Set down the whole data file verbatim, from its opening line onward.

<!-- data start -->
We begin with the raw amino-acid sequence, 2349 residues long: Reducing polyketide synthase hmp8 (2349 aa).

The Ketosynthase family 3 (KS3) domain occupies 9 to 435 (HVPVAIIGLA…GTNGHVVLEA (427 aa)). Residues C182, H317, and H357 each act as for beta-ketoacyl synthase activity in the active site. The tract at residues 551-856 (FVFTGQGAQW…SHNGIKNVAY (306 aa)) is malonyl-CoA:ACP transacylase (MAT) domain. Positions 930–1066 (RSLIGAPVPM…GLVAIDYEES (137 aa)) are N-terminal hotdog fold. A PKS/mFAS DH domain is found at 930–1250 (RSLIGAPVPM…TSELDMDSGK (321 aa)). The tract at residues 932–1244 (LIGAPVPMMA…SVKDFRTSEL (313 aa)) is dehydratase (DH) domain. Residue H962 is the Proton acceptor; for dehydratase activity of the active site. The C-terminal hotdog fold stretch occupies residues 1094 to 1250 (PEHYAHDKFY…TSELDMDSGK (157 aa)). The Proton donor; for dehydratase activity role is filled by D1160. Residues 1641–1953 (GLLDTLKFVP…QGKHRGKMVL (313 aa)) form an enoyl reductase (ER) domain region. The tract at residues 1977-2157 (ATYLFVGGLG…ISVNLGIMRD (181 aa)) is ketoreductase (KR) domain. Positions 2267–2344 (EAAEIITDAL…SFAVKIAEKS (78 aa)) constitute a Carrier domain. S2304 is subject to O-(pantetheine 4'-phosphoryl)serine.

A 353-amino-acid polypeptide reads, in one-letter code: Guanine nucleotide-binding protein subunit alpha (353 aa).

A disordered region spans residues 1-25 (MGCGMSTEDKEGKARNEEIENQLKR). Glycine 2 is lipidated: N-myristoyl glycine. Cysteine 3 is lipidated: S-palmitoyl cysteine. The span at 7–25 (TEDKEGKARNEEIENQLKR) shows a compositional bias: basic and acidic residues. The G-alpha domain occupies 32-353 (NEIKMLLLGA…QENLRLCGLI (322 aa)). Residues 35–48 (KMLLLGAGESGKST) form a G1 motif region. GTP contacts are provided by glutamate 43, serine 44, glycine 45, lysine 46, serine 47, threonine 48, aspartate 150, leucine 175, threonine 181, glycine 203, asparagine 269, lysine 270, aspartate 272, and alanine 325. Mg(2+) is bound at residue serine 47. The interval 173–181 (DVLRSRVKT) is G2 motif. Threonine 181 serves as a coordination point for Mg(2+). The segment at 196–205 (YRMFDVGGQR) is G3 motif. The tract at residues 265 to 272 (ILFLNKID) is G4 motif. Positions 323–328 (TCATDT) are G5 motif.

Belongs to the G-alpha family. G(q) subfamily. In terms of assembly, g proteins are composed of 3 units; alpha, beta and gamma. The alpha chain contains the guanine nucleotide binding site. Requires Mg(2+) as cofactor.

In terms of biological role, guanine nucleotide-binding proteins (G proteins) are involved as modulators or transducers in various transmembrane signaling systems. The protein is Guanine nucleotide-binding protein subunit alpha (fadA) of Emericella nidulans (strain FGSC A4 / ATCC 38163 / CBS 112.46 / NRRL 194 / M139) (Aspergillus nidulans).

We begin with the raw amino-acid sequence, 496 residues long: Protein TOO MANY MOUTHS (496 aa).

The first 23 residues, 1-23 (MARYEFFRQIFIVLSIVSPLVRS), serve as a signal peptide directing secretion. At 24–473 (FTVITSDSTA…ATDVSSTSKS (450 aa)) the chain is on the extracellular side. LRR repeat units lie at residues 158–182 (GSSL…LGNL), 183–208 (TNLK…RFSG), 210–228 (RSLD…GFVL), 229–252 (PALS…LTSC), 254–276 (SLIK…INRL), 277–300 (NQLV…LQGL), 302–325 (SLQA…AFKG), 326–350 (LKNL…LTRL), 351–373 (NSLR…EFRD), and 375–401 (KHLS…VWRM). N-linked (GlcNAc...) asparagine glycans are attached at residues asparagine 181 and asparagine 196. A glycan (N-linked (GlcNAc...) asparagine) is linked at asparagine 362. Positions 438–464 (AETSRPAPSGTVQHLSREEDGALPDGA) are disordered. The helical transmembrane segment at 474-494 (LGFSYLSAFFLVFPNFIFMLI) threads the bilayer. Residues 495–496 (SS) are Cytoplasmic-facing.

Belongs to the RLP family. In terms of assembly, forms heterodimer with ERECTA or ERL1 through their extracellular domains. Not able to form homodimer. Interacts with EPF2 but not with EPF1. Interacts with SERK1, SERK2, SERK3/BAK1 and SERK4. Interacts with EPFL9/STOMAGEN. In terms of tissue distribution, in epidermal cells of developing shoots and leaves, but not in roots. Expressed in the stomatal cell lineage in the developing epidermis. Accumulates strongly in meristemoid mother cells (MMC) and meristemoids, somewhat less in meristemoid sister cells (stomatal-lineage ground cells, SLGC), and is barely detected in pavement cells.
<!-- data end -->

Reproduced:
We begin with the raw amino-acid sequence, 2349 residues long: Reducing polyketide synthase hmp8 (2349 aa).

The Ketosynthase family 3 (KS3) domain occupies 9 to 435 (HVPVAIIGLA…GTNGHVVLEA (427 aa)). Residues C182, H317, and H357 each act as for beta-ketoacyl synthase activity in the active site. The tract at residues 551-856 (FVFTGQGAQW…SHNGIKNVAY (306 aa)) is malonyl-CoA:ACP transacylase (MAT) domain. Positions 930–1066 (RSLIGAPVPM…GLVAIDYEES (137 aa)) are N-terminal hotdog fold. A PKS/mFAS DH domain is found at 930–1250 (RSLIGAPVPM…TSELDMDSGK (321 aa)). The tract at residues 932–1244 (LIGAPVPMMA…SVKDFRTSEL (313 aa)) is dehydratase (DH) domain. Residue H962 is the Proton acceptor; for dehydratase activity of the active site. The C-terminal hotdog fold stretch occupies residues 1094 to 1250 (PEHYAHDKFY…TSELDMDSGK (157 aa)). The Proton donor; for dehydratase activity role is filled by D1160. Residues 1641–1953 (GLLDTLKFVP…QGKHRGKMVL (313 aa)) form an enoyl reductase (ER) domain region. The tract at residues 1977-2157 (ATYLFVGGLG…ISVNLGIMRD (181 aa)) is ketoreductase (KR) domain. Positions 2267–2344 (EAAEIITDAL…SFAVKIAEKS (78 aa)) constitute a Carrier domain. S2304 is subject to O-(pantetheine 4'-phosphoryl)serine.

A 353-amino-acid polypeptide reads, in one-letter code: Guanine nucleotide-binding protein subunit alpha (353 aa).

A disordered region spans residues 1-25 (MGCGMSTEDKEGKARNEEIENQLKR). Glycine 2 is lipidated: N-myristoyl glycine. Cysteine 3 is lipidated: S-palmitoyl cysteine. The span at 7–25 (TEDKEGKARNEEIENQLKR) shows a compositional bias: basic and acidic residues. The G-alpha domain occupies 32-353 (NEIKMLLLGA…QENLRLCGLI (322 aa)). Residues 35–48 (KMLLLGAGESGKST) form a G1 motif region. GTP contacts are provided by glutamate 43, serine 44, glycine 45, lysine 46, serine 47, threonine 48, aspartate 150, leucine 175, threonine 181, glycine 203, asparagine 269, lysine 270, aspartate 272, and alanine 325. Mg(2+) is bound at residue serine 47. The interval 173–181 (DVLRSRVKT) is G2 motif. Threonine 181 serves as a coordination point for Mg(2+). The segment at 196–205 (YRMFDVGGQR) is G3 motif. The tract at residues 265 to 272 (ILFLNKID) is G4 motif. Positions 323–328 (TCATDT) are G5 motif.

Belongs to the G-alpha family. G(q) subfamily. In terms of assembly, g proteins are composed of 3 units; alpha, beta and gamma. The alpha chain contains the guanine nucleotide binding site. Requires Mg(2+) as cofactor.

In terms of biological role, guanine nucleotide-binding proteins (G proteins) are involved as modulators or transducers in various transmembrane signaling systems. The protein is Guanine nucleotide-binding protein subunit alpha (fadA) of Emericella nidulans (strain FGSC A4 / ATCC 38163 / CBS 112.46 / NRRL 194 / M139) (Aspergillus nidulans).

We begin with the raw amino-acid sequence, 496 residues long: Protein TOO MANY MOUTHS (496 aa).

The first 23 residues, 1-23 (MARYEFFRQIFIVLSIVSPLVRS), serve as a signal peptide directing secretion. At 24–473 (FTVITSDSTA…ATDVSSTSKS (450 aa)) the chain is on the extracellular side. LRR repeat units lie at residues 158–182 (GSSL…LGNL), 183–208 (TNLK…RFSG), 210–228 (RSLD…GFVL), 229–252 (PALS…LTSC), 254–276 (SLIK…INRL), 277–300 (NQLV…LQGL), 302–325 (SLQA…AFKG), 326–350 (LKNL…LTRL), 351–373 (NSLR…EFRD), and 375–401 (KHLS…VWRM). N-linked (GlcNAc...) asparagine glycans are attached at residues asparagine 181 and asparagine 196. A glycan (N-linked (GlcNAc...) asparagine) is linked at asparagine 362. Positions 438–464 (AETSRPAPSGTVQHLSREEDGALPDGA) are disordered. The helical transmembrane segment at 474-494 (LGFSYLSAFFLVFPNFIFMLI) threads the bilayer. Residues 495–496 (SS) are Cytoplasmic-facing.

Belongs to the RLP family. In terms of assembly, forms heterodimer with ERECTA or ERL1 through their extracellular domains. Not able to form homodimer. Interacts with EPF2 but not with EPF1. Interacts with SERK1, SERK2, SERK3/BAK1 and SERK4. Interacts with EPFL9/STOMAGEN. In terms of tissue distribution, in epidermal cells of developing shoots and leaves, but not in roots. Expressed in the stomatal cell lineage in the developing epidermis. Accumulates strongly in meristemoid mother cells (MMC) and meristemoids, somewhat less in meristemoid sister cells (stomatal-lineage ground cells, SLGC), and is barely detected in pavement cells.